Mites could play role in variable bee losses

Honeybee losses are all over the map in Manitoba this year, as experts eye the impact of the varroa mite

Two drone pupae of the Western honey bee with varroa mites.

While the numbers are still preliminary it appears one word will likely characterize winter loss for Manitoba beekeepers this spring — variability.

“The one thing I can probably say without having any hard numbers, just from preliminary reporting, is that we’re going to have a lot of variability in winter loss this year,” said Rheal Lafreniere, Manitoba’s provincial apiarist. “We have a number of beekeepers that has reported fairly high losses, some losses even up to that 60 to 70 per cent level. But then we also have a lot of people reporting very good wintering success this year as well.”

Weather is still the No. 1 factor in overwintering, Lafreniere said, but he added that a harsh, long winter tends to affect all hives to some degree. High levels of variation lead the apiarist to believe another factor is at play in hives that saw major losses during relatively normal winter conditions.

“Some of that higher variability may be related to the management of varroa mite,” he said. “That and the viruses associated with it.”

A recently released study by researchers from the University of Maryland and the U.S. Department of Agriculture suggests that parasites like the varroa mite, as well as fungal nosema, may play a larger role than previously thought when it comes to colony decline, particularly over the winter months.

“Our biggest surprise was the high level of varroa, especially in fall, and in well-managed colonies cared for by beekeepers who have taken steps to control the mites,” said Dennis vanEngelsdorp, an assistant professor of entomology and the study’s co-author. “We knew that varroa was a problem, but it seems to be an even bigger problem than we first thought. Moreover, varroa’s ability to spread viruses presents a more dire situation than we suspected.”

He added that the study has provided crucial field-based links between the varroa mite and the spread of disease for apiarists south of the border, where winter loss was at about 25 per cent this year. Although over the last year in its entirety, U.S. apiarists lost 44 per cent of their honeybees.

Here in Canada, the National Bee Survey is also aiming to examine the correlation between high losses, the varroa mite and other diseases.

“Is the varroa mite a concern here? Absolutely,” said the University of Manitoba’s head of entomology, Rob Currie. “In terms of colony mortality that has been one of the major factors that’s been causing problems with colony losses, I think that in combination with some of the viruses.”

Treating hives for varroa has also become more difficult.

“The first (treatment) we had was a strip that beekeepers could put in their hives and it would kill 99.9 per cent of the mites. It was a fantastic product and it worked with reliability,” said Currie. “But after nine or 10 years resistance came.”

Another product was then developed, but this time it only took a couple of years for the mites to build up resistance. Now work is underway to find a new and effective solution.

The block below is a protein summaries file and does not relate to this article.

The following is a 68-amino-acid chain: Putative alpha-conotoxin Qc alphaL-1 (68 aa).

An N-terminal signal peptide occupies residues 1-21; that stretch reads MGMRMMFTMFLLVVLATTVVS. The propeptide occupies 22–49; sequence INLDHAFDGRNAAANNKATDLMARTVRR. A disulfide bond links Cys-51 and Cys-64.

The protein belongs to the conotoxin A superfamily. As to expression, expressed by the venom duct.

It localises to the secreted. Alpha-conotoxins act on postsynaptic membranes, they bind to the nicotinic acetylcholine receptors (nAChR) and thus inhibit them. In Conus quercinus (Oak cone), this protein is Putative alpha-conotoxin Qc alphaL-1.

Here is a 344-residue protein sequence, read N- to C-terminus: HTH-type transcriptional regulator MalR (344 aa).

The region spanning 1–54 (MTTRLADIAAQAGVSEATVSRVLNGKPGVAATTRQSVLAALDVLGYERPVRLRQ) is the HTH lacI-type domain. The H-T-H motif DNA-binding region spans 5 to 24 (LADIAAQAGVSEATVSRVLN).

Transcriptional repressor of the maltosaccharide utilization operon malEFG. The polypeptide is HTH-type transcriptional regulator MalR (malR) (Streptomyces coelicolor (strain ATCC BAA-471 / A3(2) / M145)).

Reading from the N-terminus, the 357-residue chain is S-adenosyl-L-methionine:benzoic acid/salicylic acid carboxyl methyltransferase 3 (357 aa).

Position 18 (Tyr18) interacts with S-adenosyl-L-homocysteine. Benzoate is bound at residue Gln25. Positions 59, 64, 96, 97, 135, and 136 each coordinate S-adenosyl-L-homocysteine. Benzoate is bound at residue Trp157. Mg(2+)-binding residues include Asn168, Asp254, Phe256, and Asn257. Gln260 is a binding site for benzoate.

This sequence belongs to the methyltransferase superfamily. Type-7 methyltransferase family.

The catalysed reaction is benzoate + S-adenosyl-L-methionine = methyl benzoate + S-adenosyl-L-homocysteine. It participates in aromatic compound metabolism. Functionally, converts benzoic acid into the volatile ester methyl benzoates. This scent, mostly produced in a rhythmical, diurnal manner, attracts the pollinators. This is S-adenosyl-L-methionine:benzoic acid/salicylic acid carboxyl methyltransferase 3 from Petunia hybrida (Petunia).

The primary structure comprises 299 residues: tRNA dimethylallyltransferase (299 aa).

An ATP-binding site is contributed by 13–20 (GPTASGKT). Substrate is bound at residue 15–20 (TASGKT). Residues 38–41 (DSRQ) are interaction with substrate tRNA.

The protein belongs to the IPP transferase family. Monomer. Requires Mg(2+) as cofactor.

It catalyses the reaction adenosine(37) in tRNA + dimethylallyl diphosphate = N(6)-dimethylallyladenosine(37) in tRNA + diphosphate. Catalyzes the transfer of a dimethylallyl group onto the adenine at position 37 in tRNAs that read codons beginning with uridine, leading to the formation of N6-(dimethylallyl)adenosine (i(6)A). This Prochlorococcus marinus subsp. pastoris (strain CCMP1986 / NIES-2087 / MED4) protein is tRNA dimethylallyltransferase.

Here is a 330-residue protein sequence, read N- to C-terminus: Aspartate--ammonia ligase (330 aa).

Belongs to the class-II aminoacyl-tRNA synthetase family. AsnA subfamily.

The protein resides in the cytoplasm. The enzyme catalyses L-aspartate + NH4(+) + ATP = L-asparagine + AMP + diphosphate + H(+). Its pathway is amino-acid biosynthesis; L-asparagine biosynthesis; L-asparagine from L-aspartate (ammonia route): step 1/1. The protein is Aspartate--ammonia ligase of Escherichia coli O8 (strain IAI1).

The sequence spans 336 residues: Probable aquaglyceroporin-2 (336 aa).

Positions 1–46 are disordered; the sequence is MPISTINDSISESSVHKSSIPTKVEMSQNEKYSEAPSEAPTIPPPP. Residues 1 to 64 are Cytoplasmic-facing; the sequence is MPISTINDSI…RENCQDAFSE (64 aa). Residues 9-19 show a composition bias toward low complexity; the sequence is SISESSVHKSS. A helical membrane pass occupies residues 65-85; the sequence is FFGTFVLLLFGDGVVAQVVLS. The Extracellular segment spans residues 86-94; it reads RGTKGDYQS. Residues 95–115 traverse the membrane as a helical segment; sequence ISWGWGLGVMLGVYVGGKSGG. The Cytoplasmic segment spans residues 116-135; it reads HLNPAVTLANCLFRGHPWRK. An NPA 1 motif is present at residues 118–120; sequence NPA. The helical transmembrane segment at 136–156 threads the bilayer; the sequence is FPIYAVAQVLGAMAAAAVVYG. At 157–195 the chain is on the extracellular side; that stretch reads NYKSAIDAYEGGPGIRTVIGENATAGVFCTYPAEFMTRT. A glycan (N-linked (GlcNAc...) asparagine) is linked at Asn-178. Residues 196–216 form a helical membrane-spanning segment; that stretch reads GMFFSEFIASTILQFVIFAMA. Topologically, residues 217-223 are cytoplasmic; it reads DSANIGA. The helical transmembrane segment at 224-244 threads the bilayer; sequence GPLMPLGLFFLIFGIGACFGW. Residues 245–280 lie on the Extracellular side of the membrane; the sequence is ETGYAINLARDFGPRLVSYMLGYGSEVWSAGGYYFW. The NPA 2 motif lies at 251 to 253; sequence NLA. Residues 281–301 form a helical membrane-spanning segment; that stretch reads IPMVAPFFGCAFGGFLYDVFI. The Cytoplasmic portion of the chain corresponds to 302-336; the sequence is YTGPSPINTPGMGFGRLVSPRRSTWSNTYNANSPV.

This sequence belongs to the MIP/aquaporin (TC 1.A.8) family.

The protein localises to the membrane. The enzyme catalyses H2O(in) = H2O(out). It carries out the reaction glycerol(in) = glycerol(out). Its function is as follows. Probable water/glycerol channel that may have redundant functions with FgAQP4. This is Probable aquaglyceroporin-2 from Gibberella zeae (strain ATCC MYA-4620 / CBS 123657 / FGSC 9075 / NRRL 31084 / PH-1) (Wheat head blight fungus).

Currie said organic acids are also being investigated as a mite-fighting tool, but that so far nothing has come close to the efficacy of the first product.

“So mite levels are much more difficult to manage now, and beekeepers really have to stay on top of them,” he said. “If they do get out of control, those mites can quickly get to the point where they cause fairly devastating losses, so I think for sure varroa mites are a big part of the problem and managing them is becoming more and more challenging.”

Lafreniere notes that even the parricides used to rid colonies of the varroa mite can have a negative impact on hive health if other stressors are present.

“The issue that we see with varroa mites now is when you see the populations of the mites get high, there is all this secondary damage that occurs too, from all sorts of things,” he said. “There seems to be this complex of problems that follows high levels of varroa mite.”

Those problems include the spread of disease, particularly deformed wing virus, and even after the mites are gone, the disease remains.

“These viruses are still having an impact and they have to run their own course, and when that happens in the fall and that virus load is basically hurting the bees over the wintering period, it’s not unexpected that the losses will be higher, so there seems to be this kind of trigger,” he said.

Exactly how many bees were lost over the 2015-16 winter should be known by mid-July.

During the winter of 2013-14, Manitoba hives lost an average of 24 per cent of their bees — a number that falls at the high end of the normal range. In 2012-13 the average winter loss — including spring culls — was calculated at a whopping 46.4 per cent.

Normal winterkill numbers fall between 15 and 25 per cent, Lafreniere added.

“I don’t know where the number is going to land this year, but I feel pretty confident that it’s not going to be 14 per cent just based on the early reporting we’ve had,” he said.

About the author


Shannon VanRaes is a journalist and photojournalist at the Manitoba Co-operator. She also writes a weekly urban affairs column for Metro Winnipeg, and has previously reported for the Winnipeg Sun, Outwords Magazine and the Portage Daily Graphic.



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